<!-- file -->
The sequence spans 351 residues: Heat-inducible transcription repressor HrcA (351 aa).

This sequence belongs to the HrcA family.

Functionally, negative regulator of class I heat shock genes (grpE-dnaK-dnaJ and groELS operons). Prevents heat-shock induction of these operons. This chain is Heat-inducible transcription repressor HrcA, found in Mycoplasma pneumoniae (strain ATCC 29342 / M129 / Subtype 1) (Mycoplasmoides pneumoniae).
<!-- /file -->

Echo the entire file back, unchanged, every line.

The sequence spans 351 residues: Heat-inducible transcription repressor HrcA (351 aa).

This sequence belongs to the HrcA family.

Functionally, negative regulator of class I heat shock genes (grpE-dnaK-dnaJ and groELS operons). Prevents heat-shock induction of these operons. This chain is Heat-inducible transcription repressor HrcA, found in Mycoplasma pneumoniae (strain ATCC 29342 / M129 / Subtype 1) (Mycoplasmoides pneumoniae).